So it was on his son, who faired better, and was able to hold his own and dictate his own terms. And for a while he thought they would be okay, that in just another six months they could get out of here and find a better place, and repair the damage he’d done. But he hadn’t bargained on the depravity of the people, the crude desire to hurt another, particularly a young boy, who, by the time they’d finished with him, would never walk again, dependant on a catheter for both ends.

    He sat there in his scant kitchen with his head in his hands, staring out of the window, wondering how he got here, how he’d been reduced to someone who would abuse his children in this way, and then he caught sight of it on a billboard poster across the street and started laughing; the very image that had inspired him, and given him hope, making him believe in a better life, in freedom.

    When his children joined him looking puzzled he could only point at it, unable to speak through the laughter, but their confused looks remained as they wondered why a picture of the Statue of Liberty was so funny.

    Words 579


  4. Dirty Boulevard
    – – – –

    It was late, dark and cold, again, and he had a belly full of double shifts, lean funds, and sleepless nights. No sense pretending he was going to have dinner and comforting arms waiting at home. That ship beached and broke apart months ago.

    Didn’t feel much like eating but the alarm was going to go off at five in the morning and he’d be dead on his feet if he didn’t have a little something in his gut. Box of chow mien and some sweet and sour chicken was in his price range and time frame.

    Could read the paper while he waited at the counter. Catch up on the citizen’s outrage over his department’s inability to keep up with the crime wave. Okay, so skip the paper and go for a catnap instead.

    Maybe naps would keep the nightmares at bay. He couldn’t put the monsters behind bars fast enough and was starting to feel like he was becoming one of them. The shit he saw during the day stayed with him, haunted him at night, nipped his heels as it chased him down long dark endless corridors that led nowhere.

    He was sitting at the counter, working up to dozing off, when the kitchen broke out in angry shouts and clattering pans. His feet hit the floor and his shoulder pushed through the swinging kitchen doors. Gun in hand, he advanced into the melee expecting to get the jump on a meth-head or thief, and finding instead, a slim dark-skinned boy, nine or ten years old, cowering in a corner as the cooks pelted him with crockery and utensils.

    Holstering his weapon, he tapped the nearest man on the arm. “Hold up, Mr. Huang. Let me get ahold of him and then we can get this figured out.”

    “He’s a no-good trash-eater, Detective,” Huang said, mouth tight and eyes narrowed.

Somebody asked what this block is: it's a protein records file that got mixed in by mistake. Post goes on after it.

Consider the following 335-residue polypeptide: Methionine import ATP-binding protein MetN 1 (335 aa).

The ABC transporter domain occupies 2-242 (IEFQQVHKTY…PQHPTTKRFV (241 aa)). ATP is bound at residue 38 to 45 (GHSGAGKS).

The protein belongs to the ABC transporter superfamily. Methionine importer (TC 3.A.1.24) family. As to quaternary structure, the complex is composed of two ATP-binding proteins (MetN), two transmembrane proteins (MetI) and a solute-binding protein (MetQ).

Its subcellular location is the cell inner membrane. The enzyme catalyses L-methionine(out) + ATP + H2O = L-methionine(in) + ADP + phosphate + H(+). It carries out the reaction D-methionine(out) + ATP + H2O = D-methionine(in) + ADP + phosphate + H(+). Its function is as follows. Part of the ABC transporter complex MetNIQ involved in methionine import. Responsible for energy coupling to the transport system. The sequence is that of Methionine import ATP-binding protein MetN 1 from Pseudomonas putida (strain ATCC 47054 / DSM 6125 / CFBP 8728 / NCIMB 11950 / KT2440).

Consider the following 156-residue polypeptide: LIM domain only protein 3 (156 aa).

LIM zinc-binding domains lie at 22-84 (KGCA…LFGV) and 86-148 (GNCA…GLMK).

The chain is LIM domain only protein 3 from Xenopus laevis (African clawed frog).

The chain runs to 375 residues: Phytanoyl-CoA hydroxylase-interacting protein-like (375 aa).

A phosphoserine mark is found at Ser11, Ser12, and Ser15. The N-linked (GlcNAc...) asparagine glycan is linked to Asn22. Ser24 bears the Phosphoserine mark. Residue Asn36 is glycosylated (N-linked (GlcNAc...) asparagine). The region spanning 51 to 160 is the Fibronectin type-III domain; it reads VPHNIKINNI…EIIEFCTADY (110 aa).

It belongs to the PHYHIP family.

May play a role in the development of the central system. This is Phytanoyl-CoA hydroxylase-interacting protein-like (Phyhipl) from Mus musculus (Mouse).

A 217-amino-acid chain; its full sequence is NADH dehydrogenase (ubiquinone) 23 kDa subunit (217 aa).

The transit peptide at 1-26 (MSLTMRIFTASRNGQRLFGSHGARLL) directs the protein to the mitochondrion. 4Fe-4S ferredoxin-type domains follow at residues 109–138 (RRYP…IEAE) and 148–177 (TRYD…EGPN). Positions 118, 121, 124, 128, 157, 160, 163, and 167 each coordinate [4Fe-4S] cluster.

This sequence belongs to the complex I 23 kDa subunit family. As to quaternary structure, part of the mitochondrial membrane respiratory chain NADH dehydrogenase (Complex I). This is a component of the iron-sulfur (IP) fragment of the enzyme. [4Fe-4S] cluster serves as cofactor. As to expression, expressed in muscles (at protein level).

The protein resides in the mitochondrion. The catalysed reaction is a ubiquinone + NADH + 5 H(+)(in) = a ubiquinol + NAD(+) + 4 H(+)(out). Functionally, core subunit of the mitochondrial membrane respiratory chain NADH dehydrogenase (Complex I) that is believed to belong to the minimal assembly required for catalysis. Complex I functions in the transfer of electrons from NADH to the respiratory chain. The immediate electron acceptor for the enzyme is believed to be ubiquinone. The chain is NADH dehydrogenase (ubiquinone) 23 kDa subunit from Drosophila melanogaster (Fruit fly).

“You keep him out of my alley from now on or -”

    He leaned down and took hold of the boy’s sleeve. “Pretty cold out there tonight, huh?”

    Kid nodded and droplets of melted snow dripped down his thin cotton shirt.

    “Come on. Let’s get you home.”

    Kid shrugged. “Don’t have one.”

    Aw, hell! Didn’t want to call Social Services this late. By the time the paperwork was sorted out his alarm would be ringing and he’d get no sleep at all. Couldn’t leave him on the street. Not with that son-of-a-bitch still on the loose.

    Still holding the boy’s sleeve, he stood up and faced Huang. “I’ll take the boy and my food and let you get on with your evening.”

    Outside on the slick street, he nodded to the building opposite them. “I live up there on the fifth floor. You can crash with me and tomorrow we can get you squared away.”

    Kid looked at the to-go bag and then up at him. “Smells good.”

    He sighed. “Yeah, and it’s gonna taste good too, once you get some of that dirt scraped off your hands.”

    Made it up the stairs and had the key in the door when a voice down the hall called to him. “Detective Martinez. Who’s that with you?”

    “Just a social services client, Mrs. DeLimas.”

    The stout woman came down the hall toward him. “No, no. That won’t do.”

    The damn noodles were probably cold by now and the kid looked like he was going to cry or run. “Look, ma’am. I’m not trying to break the lease. It’s just late and -“

    “A single man can’t keep a street urchin, alone. Not without risking your reputation,” she said, knocking on the door across from his. “I’ll have Guadalupe give you a hand. To keep things respectable, you understand.”

    Respectable hell. Hadn’t had a single wholesome thought about his neighbor since she and her kids moved in six months ago.

    It was late, dark and cold … but the way the pretty little Latina smiled at him when she opened the door made him feel like life was about to be a little more welcoming for the kid and a whole lot warmer closer to home.

    – – – – –
    687 words / @bullishink


  1. Pingback: #MWBB 38 : Dirty Boulevard | My Soul's Tears

  2. Pingback: #38 – Mid-Week Blues-Buster: Fresh Shot of Whiskey | The Book Hipster